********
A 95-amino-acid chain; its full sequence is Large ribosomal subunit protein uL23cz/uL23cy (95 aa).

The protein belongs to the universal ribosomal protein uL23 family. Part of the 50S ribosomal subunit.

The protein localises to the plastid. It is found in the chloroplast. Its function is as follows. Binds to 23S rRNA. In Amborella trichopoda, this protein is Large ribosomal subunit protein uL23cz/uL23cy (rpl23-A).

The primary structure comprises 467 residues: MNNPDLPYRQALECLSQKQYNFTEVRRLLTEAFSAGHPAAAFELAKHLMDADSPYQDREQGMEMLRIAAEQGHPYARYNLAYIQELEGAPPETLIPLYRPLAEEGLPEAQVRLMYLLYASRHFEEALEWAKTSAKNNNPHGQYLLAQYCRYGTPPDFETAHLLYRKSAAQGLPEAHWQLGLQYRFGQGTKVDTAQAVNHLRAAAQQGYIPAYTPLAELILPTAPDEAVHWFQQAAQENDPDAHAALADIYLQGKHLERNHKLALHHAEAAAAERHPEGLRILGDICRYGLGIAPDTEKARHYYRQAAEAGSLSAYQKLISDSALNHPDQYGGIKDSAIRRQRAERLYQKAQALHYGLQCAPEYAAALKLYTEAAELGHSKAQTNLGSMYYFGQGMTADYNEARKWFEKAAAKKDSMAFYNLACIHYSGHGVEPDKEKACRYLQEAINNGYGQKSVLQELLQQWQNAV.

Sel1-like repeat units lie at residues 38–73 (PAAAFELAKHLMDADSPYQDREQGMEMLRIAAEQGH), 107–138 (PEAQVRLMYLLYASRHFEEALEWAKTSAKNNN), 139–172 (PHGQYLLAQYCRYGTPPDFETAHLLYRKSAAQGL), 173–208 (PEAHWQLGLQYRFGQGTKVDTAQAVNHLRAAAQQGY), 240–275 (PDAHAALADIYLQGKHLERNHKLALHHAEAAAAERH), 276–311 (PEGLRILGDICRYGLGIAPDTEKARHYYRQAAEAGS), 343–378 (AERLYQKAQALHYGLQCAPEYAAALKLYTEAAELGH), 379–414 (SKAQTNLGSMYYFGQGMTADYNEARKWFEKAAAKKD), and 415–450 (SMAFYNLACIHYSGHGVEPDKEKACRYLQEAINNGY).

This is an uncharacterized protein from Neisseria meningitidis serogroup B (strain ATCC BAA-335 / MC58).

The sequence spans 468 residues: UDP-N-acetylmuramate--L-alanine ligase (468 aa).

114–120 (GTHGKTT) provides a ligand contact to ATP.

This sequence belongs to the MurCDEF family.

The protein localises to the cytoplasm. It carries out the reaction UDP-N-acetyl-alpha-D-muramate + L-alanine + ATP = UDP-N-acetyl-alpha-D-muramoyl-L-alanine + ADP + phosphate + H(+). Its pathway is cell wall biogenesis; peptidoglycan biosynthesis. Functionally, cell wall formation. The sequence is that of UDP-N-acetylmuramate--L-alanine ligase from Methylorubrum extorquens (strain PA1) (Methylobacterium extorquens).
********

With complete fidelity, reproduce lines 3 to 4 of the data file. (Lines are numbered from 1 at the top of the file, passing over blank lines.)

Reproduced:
The protein localises to the plastid. It is found in the chloroplast. Its function is as follows. Binds to 23S rRNA. In Amborella trichopoda, this protein is Large ribosomal subunit protein uL23cz/uL23cy (rpl23-A).

The primary structure comprises 467 residues: MNNPDLPYRQALECLSQKQYNFTEVRRLLTEAFSAGHPAAAFELAKHLMDADSPYQDREQGMEMLRIAAEQGHPYARYNLAYIQELEGAPPETLIPLYRPLAEEGLPEAQVRLMYLLYASRHFEEALEWAKTSAKNNNPHGQYLLAQYCRYGTPPDFETAHLLYRKSAAQGLPEAHWQLGLQYRFGQGTKVDTAQAVNHLRAAAQQGYIPAYTPLAELILPTAPDEAVHWFQQAAQENDPDAHAALADIYLQGKHLERNHKLALHHAEAAAAERHPEGLRILGDICRYGLGIAPDTEKARHYYRQAAEAGSLSAYQKLISDSALNHPDQYGGIKDSAIRRQRAERLYQKAQALHYGLQCAPEYAAALKLYTEAAELGHSKAQTNLGSMYYFGQGMTADYNEARKWFEKAAAKKDSMAFYNLACIHYSGHGVEPDKEKACRYLQEAINNGYGQKSVLQELLQQWQNAV.